Monday, January 16, 2012

(Updated Jan. 18) The Best Coverage of the Cruise Ship Disaster Off Italy

[Costa Concordia: After and before] indisputably on See this link to reports on the wrecking of the Costa Concordia cruise ship in the waters just off Italy. The videos are amazing.

Cruisecritic is one of the outlets of TripAdvisor, and even though I've never taken a cruise, I consult this one just for up-to-date, in-depth, crowd-sourced news of that interesting industry.

Here's the Wikipedia entry on the ship.

My guess is that while the cruise line (a subsidiary of Carnival Corp., which operates Carnival Cruise) rushes to blame the captain, who was certainly at fault in some significant measure, there's an uglier story to come out about how this ship was operated, and how often it sailed to maximize profits and cut costs.

UPDATE Jan. 18 -- A reader alludes to a good point in a comment to this post, which is that rushing to criminalize an accident like this is manifestly never a good idea.

Clearly, the captain of the wrecked ship is responsible -- that's the law of the sea. And quite evidently, his actions are deeply suspect, including his leaving of the ship evidently before everyone was accounted for. There are also reports that the captain may have navigated recklessly into dangerous water to get close to the island, where relatives of a retiring ship's officer had been told to gather to see the liner pass by close, tooting its fog horn in salute.

On the other hand, lots of questions remain unanswered, and the cruise line so far hasn't addressed them, especially as the media attention is so diverted to the cackling over the hapless captain. Among those questions:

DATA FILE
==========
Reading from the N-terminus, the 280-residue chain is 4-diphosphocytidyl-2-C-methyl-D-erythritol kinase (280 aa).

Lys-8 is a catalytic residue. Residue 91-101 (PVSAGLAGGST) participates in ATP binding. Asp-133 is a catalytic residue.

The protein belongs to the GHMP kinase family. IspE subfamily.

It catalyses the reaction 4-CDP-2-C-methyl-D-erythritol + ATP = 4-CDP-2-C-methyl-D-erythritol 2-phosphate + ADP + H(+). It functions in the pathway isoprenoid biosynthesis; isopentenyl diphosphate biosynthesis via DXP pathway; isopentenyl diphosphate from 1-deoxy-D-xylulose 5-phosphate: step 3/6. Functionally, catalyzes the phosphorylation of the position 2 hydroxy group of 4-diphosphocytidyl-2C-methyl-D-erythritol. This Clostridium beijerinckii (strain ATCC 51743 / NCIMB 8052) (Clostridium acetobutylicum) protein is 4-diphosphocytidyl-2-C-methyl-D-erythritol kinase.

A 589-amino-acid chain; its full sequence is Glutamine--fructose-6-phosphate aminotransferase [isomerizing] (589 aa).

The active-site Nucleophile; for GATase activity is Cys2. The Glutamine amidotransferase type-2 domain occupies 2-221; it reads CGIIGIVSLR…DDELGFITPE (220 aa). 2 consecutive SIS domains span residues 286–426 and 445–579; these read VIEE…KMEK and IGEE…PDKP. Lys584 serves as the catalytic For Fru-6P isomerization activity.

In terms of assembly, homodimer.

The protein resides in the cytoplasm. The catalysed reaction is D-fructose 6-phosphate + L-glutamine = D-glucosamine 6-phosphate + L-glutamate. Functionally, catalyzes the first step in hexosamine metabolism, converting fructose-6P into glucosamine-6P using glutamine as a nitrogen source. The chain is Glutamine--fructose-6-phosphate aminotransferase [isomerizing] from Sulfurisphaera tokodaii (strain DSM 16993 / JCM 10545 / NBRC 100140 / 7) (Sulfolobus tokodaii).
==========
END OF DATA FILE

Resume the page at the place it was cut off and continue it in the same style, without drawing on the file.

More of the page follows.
--Why was the crew clearly so inept in emergency procedures?

--Who at the Italian cruise company and at the parent company, the Carnival cruise giant, is responsible for maintenance and training, and what do they have to say about the clear lack of emergency training of the Costa Concordia crew?

--Were there enough lifeboats on that ship? Certainly, the Titanic precedent applies, even if it's from 1912.

--Does the exhausting quick turnaround in this ship's normal schedule -- it's out for a week, reloads with new passengers, and hustles back out immediately -- impact maintenance and safety standards?

--What about that passenger video that shows a scene on board when the power went out? If you look at that, the ship is steady and passengers in the passageways seem calm as the power-outage announcement is made and the lights go off -- suggesting to me that this might have preceded the ship's hitting the rocks. The timeline should be crystal clear on exactly when the power went out, because a power outage -- perhaps as the result of faulty maintenance -- could certainly cause a breakdown in a ship's steering.

There I go speculating on that last point, and I learned my own lessons five years ago about how speculation, emotionalism and a rush to judgment by the authorities and the media in Brazil seriously damaged the investigation into the tragic mid-air collision over the Amazon.